My dissertation draws on criminal court records as well as public discourses on violence, such as published crime narratives, to explore the link between IMG_2231 (1)violence, rights claiming, and the changing status of laborers (slave and free) during the early national period in New York City. Laborers filled NYC courts during this period to sue and be sued for an array of violent offenses. I argue that these cases deserve a place in the history of citizenship because they highlight how laboring men and women found ways of belonging when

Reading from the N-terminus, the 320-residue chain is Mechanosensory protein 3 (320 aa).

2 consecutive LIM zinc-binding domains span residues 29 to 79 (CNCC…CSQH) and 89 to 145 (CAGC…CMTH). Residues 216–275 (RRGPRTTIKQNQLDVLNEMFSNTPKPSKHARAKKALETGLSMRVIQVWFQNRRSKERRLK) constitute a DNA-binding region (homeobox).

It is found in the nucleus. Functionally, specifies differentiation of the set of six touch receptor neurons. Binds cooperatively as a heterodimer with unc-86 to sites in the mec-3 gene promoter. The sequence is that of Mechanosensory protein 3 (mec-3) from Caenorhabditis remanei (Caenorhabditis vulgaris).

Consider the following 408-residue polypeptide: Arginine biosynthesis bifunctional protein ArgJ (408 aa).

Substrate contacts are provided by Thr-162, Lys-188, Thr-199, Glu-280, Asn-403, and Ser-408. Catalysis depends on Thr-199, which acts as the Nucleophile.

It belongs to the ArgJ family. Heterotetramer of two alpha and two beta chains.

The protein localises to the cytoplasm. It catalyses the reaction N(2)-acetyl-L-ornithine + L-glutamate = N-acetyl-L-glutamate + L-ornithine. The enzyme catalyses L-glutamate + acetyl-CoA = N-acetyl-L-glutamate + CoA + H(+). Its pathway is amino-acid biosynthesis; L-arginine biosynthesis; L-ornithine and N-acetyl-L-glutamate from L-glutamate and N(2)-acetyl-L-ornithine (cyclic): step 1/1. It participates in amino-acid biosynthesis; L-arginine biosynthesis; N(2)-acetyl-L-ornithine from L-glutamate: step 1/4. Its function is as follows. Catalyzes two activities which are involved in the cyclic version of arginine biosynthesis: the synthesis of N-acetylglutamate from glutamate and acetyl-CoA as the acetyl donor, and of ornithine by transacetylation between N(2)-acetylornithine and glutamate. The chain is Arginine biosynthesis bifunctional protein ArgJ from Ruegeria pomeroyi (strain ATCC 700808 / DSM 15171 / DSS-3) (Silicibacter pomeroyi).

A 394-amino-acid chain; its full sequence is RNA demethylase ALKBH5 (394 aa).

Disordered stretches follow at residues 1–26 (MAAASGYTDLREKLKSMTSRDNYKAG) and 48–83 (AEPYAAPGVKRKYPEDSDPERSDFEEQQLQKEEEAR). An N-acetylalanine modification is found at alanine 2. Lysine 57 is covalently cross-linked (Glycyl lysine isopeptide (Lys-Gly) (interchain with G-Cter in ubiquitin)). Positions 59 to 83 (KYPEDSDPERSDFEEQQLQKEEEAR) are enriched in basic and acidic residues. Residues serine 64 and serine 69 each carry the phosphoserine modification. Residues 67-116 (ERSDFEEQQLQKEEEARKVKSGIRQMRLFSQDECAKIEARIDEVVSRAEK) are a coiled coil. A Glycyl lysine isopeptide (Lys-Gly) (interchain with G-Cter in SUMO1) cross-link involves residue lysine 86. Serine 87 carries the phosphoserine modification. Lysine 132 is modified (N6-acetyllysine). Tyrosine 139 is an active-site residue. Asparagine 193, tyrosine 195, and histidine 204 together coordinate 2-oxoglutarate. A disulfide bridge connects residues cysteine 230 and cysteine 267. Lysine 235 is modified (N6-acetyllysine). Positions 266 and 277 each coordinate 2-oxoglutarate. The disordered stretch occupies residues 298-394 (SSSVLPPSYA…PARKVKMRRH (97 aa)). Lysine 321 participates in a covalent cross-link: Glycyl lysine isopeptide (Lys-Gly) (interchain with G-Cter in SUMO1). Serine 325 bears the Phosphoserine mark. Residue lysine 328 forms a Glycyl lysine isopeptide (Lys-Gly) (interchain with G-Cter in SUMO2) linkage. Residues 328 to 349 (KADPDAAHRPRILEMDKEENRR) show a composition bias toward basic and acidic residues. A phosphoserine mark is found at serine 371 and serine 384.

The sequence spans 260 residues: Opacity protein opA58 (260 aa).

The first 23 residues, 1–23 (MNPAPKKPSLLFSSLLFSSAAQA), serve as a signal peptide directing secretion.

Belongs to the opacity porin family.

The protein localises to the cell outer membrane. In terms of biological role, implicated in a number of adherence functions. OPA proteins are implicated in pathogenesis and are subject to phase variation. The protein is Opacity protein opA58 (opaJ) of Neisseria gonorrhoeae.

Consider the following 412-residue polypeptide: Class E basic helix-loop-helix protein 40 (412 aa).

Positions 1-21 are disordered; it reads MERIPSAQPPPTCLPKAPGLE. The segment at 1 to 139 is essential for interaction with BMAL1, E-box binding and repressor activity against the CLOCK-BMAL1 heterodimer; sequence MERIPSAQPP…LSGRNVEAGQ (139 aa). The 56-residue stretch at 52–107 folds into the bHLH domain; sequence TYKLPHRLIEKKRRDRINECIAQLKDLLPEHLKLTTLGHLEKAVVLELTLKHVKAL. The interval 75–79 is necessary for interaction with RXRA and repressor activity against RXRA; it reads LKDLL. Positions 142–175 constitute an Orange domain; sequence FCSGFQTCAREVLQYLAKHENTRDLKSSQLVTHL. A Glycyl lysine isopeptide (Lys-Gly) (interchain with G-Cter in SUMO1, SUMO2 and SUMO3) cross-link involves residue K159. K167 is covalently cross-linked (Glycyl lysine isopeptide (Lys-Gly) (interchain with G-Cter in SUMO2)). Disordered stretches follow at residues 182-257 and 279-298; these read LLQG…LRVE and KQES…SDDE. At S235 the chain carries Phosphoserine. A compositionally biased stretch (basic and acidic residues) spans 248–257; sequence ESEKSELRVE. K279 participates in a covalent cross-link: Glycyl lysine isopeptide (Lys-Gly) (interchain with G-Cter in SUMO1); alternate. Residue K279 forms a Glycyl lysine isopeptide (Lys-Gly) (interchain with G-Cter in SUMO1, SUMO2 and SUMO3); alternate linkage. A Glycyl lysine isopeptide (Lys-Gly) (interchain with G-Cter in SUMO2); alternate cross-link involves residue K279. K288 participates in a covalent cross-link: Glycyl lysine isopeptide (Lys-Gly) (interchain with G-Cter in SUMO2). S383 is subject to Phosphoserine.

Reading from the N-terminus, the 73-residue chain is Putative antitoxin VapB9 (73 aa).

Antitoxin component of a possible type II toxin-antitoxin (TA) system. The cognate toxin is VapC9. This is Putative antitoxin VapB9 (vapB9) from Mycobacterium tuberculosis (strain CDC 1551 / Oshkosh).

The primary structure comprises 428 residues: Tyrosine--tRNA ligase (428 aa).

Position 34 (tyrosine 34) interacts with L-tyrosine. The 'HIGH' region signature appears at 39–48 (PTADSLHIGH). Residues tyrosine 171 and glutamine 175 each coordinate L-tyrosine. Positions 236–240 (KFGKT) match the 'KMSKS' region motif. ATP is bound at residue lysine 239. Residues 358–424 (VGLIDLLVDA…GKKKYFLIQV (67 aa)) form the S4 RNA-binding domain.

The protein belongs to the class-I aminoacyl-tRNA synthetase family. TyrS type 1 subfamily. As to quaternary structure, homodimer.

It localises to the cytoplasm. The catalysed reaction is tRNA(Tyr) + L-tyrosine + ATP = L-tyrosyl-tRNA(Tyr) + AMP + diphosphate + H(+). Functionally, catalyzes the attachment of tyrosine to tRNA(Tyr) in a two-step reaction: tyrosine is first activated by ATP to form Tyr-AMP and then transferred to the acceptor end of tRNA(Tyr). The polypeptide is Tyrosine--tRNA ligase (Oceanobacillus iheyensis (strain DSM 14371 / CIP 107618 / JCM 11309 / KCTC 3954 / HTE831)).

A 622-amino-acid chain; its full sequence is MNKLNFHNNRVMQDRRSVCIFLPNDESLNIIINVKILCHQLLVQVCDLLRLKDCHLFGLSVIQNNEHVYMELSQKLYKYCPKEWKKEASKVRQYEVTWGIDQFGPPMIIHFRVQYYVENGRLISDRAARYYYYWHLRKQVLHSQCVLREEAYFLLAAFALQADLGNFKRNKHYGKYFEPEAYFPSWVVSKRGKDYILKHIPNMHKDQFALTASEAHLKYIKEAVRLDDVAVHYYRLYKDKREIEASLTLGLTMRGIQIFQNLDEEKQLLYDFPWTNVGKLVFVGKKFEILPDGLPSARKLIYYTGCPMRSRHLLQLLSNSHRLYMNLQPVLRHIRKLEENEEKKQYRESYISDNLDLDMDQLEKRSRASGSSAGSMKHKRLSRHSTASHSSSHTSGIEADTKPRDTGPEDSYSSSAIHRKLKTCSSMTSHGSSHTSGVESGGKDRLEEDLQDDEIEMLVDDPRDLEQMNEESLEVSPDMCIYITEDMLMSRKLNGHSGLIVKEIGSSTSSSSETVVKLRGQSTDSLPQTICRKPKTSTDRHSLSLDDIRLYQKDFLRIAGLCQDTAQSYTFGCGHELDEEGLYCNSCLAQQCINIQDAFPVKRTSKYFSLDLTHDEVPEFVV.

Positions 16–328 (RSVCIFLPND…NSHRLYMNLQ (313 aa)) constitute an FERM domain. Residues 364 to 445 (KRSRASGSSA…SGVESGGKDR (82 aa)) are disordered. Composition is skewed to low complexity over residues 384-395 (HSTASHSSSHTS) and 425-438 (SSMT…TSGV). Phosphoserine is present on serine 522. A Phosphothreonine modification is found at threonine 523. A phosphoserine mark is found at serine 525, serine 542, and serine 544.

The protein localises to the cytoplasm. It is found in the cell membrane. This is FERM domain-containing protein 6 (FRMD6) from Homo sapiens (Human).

lawmakers and politicians were attempting to set boundaries on who could exercise certain rights. I employ “claiming” and “belonging” to refer to processes wherein laborers exercised violence for their own purposes—as a means to carve a place for themselves in their communities and in NYC life and culture. I contend that conversations within courtrooms and political and social forums regarding appropriate and inappropriate forms of violence raised questions about the role of laborers in society. My dissertation argues that it was discussions about violence, both with respect to how violence operated on the ground as well as ideological notions of violence, that fueled debates about how to limit political rights to those believed capable of exercising them. Driven by fears that the propertyless could negatively influence state politics, journalists, lawmakers, and politicians attempted to convince the public that the prevalence of violence in the lives of laborers was representative of the fact that they were unfit to exercise the same rights as white property-holding males. These ideas eventually became racialized as white men gained universal suffrage with the 1821 constitution.


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